Vaccine research continues to provide safe, effective and long-lasting protection against the 2019 coronavirus disease (COVID-19) pandemic. A new study on medRxiv* server reports effective and long-lasting protection against serious disease with the AZD7442 antibody cocktail.
Studi: AZD7442 demonstrates prophylactic and therapeutic efficacy in non-human primates and prolonged half-life in humans. Image Credit: Kateryna Kon / Shutterstock
A pre-printed version of the study is available on the website medRxiv* server while the article is subject to peer review.
The Severe Acute Respiratory Syndrome Coronavirus 2 (SARS-CoV-2) sparked a pandemic that has shut down businesses and schools around the world and severely restricted routine social interactions for months.
One effective route of treatment has been shown to be monoclonal antibodies. These are therapies based on potent neutralizing antibodies derived from human plasma, which have been refined into those generated by a single plasma cell and therefore capable of recognizing and binding to a single epitope on the receptor binding domain of viral spike protein (RBD).
Many remain at risk of serious illness and death from COVID-19, including the risk for those who are immunocompromised and those who develop breakthrough infections.
The RBD peak is responsible for viral engagement with the human angiotensin converting enzyme 2 (ACE2) receptor of the host cell and for viral entry into the cell to establish infection. Antibodies that target the spike protein can neutralize the virus, protect against symptomatic infection, and limit the progression of COVID-19.
The present study examines a combination of two long-acting human neutralizing antibodies, AZD8895 (tixagevimab) and AZD1061 (cilgavimab), nicknamed AZD7442. These were derived from the B cells of recovering COVID-19 patients.
These molecules were developed from antibodies that have shown potent neutralizing activity against the virus, with synergy between the two antibodies when present together. The antibodies were modified to increase the half-life while reducing effector functions such as binding to the gamma Fc receptor (FcÎ³R) and complement.
What did the study show?
The present study shows the results of the antibody cocktail on the prevention and treatment of SARS-CoV-2 infection in non-human primates (PNH) and the pharmacological characteristics of this formulation in the healthy nasal mucosa of humans adults.
The two antibodies individually showed high affinity binding to the viral spike protein at different epitopes which did not overlap and located a good distance from each other on opposite facets of the RBD. The cocktail binds to RBD with an affinity 3000 times that of the ACE2 receptor, and either antibody potently blocks binding to RBD.
When tested against the currently circulating variants of concern (VOCs) of the virus, the individual antibodies and cocktail neutralized the viral particles with high potency at nanogram levels. The presence of binding to two different and distant epitopes ensured that the mutations present in the VOCs did not affect the neutralizing activity of the drug.
The modified antibodies also prolonged the half-life of the drug in NHPs, while reducing the effector functions of Fc in vitro. These functions include antibody-dependent cellular phagocytosis (ADCP), antibody-dependent cellular cytotoxicity (ADCC), antibody-dependent complement deposition (ADCD) or activation of antibody-dependent natural killer cells (ADNKA).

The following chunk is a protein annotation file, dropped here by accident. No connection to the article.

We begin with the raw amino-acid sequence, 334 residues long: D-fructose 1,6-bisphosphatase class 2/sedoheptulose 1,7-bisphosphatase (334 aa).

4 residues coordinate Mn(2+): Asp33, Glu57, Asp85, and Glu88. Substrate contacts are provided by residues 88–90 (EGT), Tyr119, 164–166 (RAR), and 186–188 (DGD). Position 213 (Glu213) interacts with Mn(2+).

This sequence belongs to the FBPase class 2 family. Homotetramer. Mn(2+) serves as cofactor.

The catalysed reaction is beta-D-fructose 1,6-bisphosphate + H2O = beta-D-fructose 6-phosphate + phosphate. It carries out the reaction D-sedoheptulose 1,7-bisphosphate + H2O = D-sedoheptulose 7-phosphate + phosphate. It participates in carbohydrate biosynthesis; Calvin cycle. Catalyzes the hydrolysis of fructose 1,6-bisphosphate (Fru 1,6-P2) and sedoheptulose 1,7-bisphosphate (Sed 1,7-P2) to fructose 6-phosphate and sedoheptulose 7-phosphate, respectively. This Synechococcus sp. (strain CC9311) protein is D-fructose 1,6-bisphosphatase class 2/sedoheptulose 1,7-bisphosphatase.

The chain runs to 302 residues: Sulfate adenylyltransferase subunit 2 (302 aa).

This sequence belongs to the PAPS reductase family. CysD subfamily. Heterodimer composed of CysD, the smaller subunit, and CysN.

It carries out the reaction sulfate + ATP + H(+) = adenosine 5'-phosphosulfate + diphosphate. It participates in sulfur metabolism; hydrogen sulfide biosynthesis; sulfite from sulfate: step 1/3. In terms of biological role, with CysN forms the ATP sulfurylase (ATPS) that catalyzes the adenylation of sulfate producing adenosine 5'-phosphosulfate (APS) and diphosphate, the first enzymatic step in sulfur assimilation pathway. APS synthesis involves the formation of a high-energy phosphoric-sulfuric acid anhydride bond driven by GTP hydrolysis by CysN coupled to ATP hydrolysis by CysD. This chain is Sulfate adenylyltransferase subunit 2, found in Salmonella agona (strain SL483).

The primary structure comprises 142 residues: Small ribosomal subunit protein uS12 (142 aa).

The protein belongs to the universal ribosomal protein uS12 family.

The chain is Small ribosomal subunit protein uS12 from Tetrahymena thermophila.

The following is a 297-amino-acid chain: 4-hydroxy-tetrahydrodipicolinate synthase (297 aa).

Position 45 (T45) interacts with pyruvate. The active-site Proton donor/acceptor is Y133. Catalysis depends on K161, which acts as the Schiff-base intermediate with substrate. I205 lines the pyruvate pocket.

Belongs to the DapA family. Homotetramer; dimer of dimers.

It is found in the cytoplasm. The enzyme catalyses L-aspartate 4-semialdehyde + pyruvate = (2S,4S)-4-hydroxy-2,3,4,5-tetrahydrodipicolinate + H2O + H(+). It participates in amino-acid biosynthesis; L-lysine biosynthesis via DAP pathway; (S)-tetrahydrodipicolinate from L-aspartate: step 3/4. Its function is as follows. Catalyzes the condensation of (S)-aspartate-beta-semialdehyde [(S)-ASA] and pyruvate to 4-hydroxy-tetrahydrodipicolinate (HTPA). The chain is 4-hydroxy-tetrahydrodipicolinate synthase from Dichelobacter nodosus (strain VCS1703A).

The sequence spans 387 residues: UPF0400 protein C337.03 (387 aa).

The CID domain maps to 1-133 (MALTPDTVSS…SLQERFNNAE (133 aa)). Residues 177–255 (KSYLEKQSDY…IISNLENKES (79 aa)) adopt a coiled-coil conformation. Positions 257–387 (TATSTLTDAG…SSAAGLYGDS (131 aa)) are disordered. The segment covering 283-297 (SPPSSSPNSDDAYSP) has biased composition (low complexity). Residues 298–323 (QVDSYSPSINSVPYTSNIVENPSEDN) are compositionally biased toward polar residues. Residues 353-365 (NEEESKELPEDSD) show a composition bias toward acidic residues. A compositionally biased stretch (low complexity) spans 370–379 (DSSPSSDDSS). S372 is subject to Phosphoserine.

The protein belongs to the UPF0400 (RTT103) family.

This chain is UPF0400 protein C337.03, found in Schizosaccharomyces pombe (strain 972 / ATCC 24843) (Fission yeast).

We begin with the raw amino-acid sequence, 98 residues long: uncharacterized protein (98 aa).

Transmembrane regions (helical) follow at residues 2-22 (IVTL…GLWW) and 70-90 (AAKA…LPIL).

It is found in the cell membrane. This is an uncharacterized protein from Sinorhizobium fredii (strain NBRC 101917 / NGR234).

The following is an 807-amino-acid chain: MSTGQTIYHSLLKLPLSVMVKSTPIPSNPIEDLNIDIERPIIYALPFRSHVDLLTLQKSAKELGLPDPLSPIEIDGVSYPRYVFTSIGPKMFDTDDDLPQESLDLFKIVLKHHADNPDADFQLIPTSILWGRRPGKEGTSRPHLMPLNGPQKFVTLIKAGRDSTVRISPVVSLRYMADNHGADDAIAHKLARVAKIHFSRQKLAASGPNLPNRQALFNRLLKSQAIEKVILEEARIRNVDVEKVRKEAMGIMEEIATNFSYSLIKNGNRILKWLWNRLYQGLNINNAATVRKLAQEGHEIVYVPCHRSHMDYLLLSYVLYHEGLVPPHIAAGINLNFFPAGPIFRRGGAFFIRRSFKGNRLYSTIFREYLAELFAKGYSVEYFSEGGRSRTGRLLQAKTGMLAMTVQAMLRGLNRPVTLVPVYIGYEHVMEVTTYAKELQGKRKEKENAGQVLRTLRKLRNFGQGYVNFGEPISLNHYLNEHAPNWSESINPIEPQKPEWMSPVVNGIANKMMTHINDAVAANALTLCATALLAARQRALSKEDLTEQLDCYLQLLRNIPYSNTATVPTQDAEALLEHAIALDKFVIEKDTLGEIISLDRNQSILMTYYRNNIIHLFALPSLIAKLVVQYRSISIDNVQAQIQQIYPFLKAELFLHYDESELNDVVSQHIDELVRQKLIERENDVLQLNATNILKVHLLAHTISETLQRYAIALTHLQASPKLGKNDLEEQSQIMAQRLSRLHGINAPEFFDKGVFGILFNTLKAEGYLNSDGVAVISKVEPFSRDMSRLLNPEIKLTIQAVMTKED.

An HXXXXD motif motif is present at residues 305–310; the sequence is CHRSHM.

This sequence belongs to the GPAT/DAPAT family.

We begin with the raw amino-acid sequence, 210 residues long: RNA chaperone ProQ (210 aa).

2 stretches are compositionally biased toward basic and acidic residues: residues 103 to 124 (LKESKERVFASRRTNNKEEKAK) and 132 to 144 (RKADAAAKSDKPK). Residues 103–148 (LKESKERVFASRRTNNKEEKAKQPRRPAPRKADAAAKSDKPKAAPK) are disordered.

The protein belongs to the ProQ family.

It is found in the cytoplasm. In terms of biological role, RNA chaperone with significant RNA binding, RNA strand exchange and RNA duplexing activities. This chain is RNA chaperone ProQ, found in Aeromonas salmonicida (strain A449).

Thus, this drug is not associated with an increase in antibody dependent infection (ADE).
In addition, the antibody cocktail effectively prevented and treated SARS-CoV-2 infections in NHPs, with viral subgenomic ribonucleic acid (sgRNA) undetectable in lung fluid samples from pretreated animals after viral challenge. . The dose used was only a fraction of that used in humans (dose of 4 mg / kg versus 300 mg).
When the drug was given after a viral challenge, the virus was rapidly cleared from the nasal cavity and lungs within a week of infection. Thus, the cocktail protects NHPs from infection and improves viral clearance while reducing the level of inflammation in the lungs and preventing lung damage. It is likely to be useful in the prevention and treatment of infections.
Neutralizing titers obtained in animals treated with AZD7442 were much higher than those observed in convalescent plasma. Geometric mean neutralization (GMT) titers were 22 to 41 times higher when administered intramuscularly and intravenously, respectively, seven days after dosing. Levels remained three times higher nine months after administration compared to convalescent plasma.
Particularly important, elevated levels were observed in the nasal mucosa, an entry point for the virus. It appears that a single dose of AZD7442 can protect the individual for at least 12 months.
What are the implications?
The researchers conclude: “AZD7442 demonstrated potent in vitro neutralization against SARS-CoV-2 VOCs, in vivo efficacy in the parameters of prevention and treatment of SARS-CoV-2 infection in NHPs, and half- prolonged life in NHPs and healthy adult participants. “
Thus, it could protect vulnerable individuals after exposure, starting almost immediately, or boost immunity in those who do not respond adequately to vaccination. It is also likely to help people with weakened immunity.
Additionally, its ability to accelerate viral clearance and prevent severe lung damage indicates its potential use as a therapy in COVID-19 patients to prevent serious illness. Further trials are planned and their results will be eagerly awaited.
medRxiv publishes preliminary scientific reports which are not peer reviewed and, therefore, should not be considered conclusive, guide clinical practice / health-related behavior, or treated as established information.